A huge strike wave involving thousands of workers kicked off in Italy this week. The country’s three main union federations—the CGIL, CISL and UIL—joined together for their first united strikes for six years.
This is the first major challenge to Mario Monti, Italy’s new prime minister, and his planned austerity programme.
The unions represent workers in both the public and the private sector. On Monday they were joined by car workers at Fiat plants in the north of the country, represented by the Fiom union.
Strikes held on Monday were solid. Some workers walked out for the planned three hours, while others stayed out all day. Print workers struck for an entire shift. As a consequence, very few newspapers were available in Italy on Tuesday.
Public transport workers, including bus, tram and train drivers, will walk out for two days on Thursday and Friday. Bank employees will halt work on Friday. Public administration will close down for a whole day on Monday of next week.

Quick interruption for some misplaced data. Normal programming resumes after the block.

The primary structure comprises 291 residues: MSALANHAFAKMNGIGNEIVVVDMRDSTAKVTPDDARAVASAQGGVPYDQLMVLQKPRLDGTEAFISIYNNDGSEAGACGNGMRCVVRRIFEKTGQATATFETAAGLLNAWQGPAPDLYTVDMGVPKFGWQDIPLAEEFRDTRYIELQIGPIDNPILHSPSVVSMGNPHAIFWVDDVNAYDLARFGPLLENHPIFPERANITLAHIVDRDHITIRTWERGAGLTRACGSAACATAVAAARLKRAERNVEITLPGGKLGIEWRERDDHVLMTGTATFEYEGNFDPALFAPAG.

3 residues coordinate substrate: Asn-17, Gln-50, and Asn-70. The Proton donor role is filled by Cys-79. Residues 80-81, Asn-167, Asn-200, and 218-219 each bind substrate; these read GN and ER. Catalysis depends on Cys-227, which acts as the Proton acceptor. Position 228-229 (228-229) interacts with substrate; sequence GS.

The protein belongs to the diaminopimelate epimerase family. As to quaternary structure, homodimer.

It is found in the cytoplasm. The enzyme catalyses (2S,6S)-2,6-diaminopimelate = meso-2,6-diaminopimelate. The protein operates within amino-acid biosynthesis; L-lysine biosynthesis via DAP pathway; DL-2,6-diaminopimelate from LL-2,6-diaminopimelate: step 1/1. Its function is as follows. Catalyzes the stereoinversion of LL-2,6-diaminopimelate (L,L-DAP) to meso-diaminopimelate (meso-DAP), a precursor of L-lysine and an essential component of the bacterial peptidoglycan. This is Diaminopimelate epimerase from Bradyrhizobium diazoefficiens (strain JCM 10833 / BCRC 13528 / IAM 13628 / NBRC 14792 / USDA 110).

Workers are furious at Monti’s plans to make cutbacks of over 20 billion euros while the rich are left untouched.
“We’re not giving up on the idea that the austerity package must be changed,” said the CGIL’s Susanna Camusso to a strike rally in Milan. “It hurts workers, pensions and the country as a whole.”
The strike was already having some effect as Socialist Worker went to press. Monti delayed the announcement of his austerity package by 24 hours to accommodate some union demands.
But this is unlikely to be enough. Italians saw prices rise and wages fall even in the years before the 2008 global financial crisis. Now they’re being asked to pay again.
This week’s united strikes are a leap forward for the Italian workers’ movement. They will send a message to Monti that ordinary people are prepared to fight back.
Workers elsewhere are also taking action. Greek workers held the first general strike against their new government on 1 December.
Belgian workers are due to strike on 19 December. Events in all three countries demonstrate that new governments will face resistance to their austerity programmes.